by David Sinden, Organist & Director of Music
At St. Peter’s, we make no secret of our belief that “Evensong is for everyone.” This Lent, St. Peter’s parishioners are encouraged to take the “Lenten Challenge:” it’s an invitation to take advantage of something offered at St. Peter’s that you wouldn’t usually attend. To that end, you are warmly invited to a service of Choral Evensong on Sunday, March 11 at 5:00 p.m.
Choral Evensong (or another choral service) has become a regular fixture of our worship life on the second Sunday of the month. It is a quintessentially Anglican service of scripture, prayer, and music held in the evening. Choral Evensong differs from our Sunday morning worship in that there is no Holy Communion and no sermon.
So should you just skip Sunday morning worship, and just head to Evensong? By no means! The Book of Common Prayer tells us that the Holy Eucharist is “the principal act of Christian worship on the Lord’s Day,” and it rightly has pride of place in our worship life at St. Peter’s. But Evensong is a compelling counterpart to this worship service, and it can be somewhat different in tone from our morning liturgy.
The service of Evensong was the result of synthesizing the monastic services of Vespers and Compline. Compline was the last service of the day, and as such it is preoccupied with night and sleep. In the monastic mind, sleep was seen as a “little death.” Such thoughts are not meant to be morbid, but rather to put the work of each day, and our entire lives, into a broader context.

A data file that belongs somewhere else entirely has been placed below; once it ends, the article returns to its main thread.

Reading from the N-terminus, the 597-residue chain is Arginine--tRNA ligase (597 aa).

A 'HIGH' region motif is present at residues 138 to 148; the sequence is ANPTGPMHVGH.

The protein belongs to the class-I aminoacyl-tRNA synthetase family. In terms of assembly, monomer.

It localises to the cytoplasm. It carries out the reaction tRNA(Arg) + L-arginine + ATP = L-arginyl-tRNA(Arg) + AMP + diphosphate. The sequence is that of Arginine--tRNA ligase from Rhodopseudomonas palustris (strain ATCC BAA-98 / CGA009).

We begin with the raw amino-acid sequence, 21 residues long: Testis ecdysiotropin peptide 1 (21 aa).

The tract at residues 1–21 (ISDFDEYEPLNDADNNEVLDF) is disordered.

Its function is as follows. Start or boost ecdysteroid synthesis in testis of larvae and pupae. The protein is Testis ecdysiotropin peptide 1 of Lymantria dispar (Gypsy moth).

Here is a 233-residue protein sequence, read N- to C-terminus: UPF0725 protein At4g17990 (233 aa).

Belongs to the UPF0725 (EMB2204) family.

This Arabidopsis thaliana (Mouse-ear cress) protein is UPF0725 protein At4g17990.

The goal of the Lenten Challenge at St. Peter’s is “a deeper relationship with the One who, in the words of our Ash Wednesday liturgy, ‘created us out of the dust of the earth’ and gives us everlasting life through the gracious gift of our Lord Jesus Christ.” Lent, therefore seems an ideal time to engage with the themes of Compline.
There is an element of Compline that has become a tradition at services of Evensong at St. Peter’s. After the choir departs the church and enters the narthex, the very last thing that they sing is a Choral Orison, the words of which come from Reginald Heber (1783–1826).
God, that madest earth and heaven,
Darkness and light;
Who the day for toil hast given,
For rest the night;
May thine angel guards defend us,
Slumber sweet thy mercy send us,
Holy dreams and hopes attend us,
This livelong night.
Evensong has been a part of worship in the Anglican Church for centuries, and the clergy and St. Peter’s Singers have regularly offered this service for more than 25 years.
If you have never been, I challenge you to come to our beautiful church for a candlelit service of scripture, prayer, and music as the sun is setting on Sunday, March 11 at 5:00 p.m.
There, that doesn’t sound so hard, does it?